The Barrier: You’re so afraid of being left that you preemptively push people away. Or you let someone get close to you but every time he takes more than two seconds to return your text, you go into full-on freak-out mode. If he doesn’t ask you on another date by the time you’ve gotten home from seeing him, you’re convinced that it’s over. Never feeling safe in a relationship, you’re constantly waiting for the other shoe to drop and the guy to disappear.
Relationship Rx: Fear of abandonment is usually historical, rooted in childhood and compounded by experiences in past relationships. Try to bring yourself back to the present when you feel this panic arise and notice that it is probably out of proportion to what is actually going on. One of the reasons it’s so scary to perceive that you are being abandoned is that, at a fundamental level, you do not feel like you are OK on your own. Regardless of whether you are overreacting or someone actually is abandoning you, the most important thing is that you not abandon yourself. Remind yourself that no matter what happens, you are safe and will be OK with or without this person.
Inability To Set Boundaries
The Barrier: A tried and true people pleaser, you agree to everything. Your main goal in a relationship is to be that easy, breezy low-maintenance girl with no needs of her own. You live in fear of being seen as selfish or even worse, difficult. So you find yourself agreeing to meet up with a guy when you know you really need Me Time, or going out in a group with all his college buddies when what you want is a night with just the two of you. And then there are the favors like picking up his dry cleaning, dropping off his cat at the vet, and revising his resume, which leave you wiped out when it’s time to focus on your own tasks. Without boundaries, you risk either being depleted by fulfilling others’ needs at the expense of your own self-care, or having to erect impenetrable walls to protect yourself and your energy.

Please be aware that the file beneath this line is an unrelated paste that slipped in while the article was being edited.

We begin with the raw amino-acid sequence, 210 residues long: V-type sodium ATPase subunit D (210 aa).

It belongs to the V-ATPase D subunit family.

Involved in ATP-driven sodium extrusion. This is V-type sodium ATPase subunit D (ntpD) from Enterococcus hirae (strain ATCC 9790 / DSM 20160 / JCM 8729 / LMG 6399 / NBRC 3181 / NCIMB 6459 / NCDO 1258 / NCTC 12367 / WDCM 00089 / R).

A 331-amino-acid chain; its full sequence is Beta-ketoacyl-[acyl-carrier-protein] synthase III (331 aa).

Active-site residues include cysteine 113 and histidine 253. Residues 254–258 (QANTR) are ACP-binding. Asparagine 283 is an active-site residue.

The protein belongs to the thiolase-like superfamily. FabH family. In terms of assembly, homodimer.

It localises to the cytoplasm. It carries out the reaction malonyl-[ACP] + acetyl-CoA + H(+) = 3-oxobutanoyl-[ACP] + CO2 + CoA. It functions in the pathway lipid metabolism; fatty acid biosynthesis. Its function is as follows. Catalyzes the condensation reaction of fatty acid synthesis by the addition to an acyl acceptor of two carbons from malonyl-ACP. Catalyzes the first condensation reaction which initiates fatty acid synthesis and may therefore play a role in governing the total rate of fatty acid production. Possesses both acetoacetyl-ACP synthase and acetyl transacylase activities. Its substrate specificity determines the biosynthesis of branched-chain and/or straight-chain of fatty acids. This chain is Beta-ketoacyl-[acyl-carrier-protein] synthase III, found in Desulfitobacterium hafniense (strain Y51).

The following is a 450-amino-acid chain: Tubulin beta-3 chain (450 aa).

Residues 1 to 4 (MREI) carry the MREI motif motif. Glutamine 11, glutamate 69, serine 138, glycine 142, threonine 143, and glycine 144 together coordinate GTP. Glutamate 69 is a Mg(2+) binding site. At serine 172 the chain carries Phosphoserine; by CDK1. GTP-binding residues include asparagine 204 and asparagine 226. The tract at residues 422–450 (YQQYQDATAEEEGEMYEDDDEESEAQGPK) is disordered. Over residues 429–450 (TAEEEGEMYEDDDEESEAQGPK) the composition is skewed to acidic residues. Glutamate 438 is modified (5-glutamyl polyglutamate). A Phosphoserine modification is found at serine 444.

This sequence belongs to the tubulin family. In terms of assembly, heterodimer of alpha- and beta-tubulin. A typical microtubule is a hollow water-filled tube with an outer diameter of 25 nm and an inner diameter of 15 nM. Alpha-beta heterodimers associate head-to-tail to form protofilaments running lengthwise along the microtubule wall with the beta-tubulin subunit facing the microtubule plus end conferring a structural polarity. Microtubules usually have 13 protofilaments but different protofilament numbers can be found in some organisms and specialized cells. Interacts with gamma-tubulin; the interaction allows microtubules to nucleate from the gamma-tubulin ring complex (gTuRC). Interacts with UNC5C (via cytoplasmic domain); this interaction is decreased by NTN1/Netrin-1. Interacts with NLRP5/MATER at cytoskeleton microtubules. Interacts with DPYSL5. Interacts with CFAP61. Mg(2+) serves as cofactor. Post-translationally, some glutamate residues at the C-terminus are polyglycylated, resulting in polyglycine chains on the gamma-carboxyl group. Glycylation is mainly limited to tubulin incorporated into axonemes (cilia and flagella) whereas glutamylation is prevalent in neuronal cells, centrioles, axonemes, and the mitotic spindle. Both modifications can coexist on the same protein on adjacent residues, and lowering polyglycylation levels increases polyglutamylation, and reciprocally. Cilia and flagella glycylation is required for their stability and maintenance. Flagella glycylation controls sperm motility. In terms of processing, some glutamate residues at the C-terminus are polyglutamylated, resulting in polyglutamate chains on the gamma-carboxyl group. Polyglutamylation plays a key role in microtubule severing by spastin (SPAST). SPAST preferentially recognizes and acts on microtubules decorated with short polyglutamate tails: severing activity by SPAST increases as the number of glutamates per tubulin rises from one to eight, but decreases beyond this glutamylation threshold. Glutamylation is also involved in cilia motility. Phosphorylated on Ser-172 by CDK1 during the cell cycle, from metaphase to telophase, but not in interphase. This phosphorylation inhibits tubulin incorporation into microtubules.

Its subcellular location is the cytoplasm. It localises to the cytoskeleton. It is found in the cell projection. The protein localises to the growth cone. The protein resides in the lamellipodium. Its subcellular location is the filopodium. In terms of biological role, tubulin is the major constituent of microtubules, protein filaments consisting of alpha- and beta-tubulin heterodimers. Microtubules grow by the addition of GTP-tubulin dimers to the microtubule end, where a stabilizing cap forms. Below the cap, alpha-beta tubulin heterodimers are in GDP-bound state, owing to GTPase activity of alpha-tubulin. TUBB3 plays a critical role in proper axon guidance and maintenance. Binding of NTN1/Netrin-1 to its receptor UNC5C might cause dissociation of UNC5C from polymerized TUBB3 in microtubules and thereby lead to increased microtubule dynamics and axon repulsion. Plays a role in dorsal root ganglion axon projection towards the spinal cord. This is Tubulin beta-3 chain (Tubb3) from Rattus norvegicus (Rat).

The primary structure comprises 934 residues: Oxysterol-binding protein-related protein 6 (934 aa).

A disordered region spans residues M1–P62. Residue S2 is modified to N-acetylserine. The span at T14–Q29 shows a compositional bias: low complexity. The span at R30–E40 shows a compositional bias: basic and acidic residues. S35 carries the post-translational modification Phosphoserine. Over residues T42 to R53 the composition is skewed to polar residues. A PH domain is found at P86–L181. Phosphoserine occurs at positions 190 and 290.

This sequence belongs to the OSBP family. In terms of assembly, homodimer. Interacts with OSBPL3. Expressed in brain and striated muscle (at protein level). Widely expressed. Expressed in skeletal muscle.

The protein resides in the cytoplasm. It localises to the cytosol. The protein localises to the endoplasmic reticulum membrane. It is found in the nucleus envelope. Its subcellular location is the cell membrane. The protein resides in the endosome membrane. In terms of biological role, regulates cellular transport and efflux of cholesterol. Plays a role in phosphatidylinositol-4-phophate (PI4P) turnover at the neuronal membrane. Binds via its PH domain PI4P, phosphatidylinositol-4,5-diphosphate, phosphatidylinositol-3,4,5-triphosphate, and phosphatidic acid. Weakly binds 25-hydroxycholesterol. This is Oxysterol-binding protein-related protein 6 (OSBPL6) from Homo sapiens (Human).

Relationship Rx: Flex your boundary-building muscles by saying, “No!” Declare it The Week Of No and decline every request that you don’t truly feel excited about doing. Say no when your neighbor asks you to take care of his bird over the holiday weekend, your best friend asks you to spot her $20 at dinner, and your co-worker asks if you would mind reading the first draft of his sci-fi novel and giving him detailed feedback. Turn down invitations that don’t feel joyful and fun. You don’t even need to offer an excuse—you can say no just because you want to! This will be uncomfortable at first so give yourself room to do it messily and awkwardly. And then devote all the extra time you have to taking care of the things you need to do.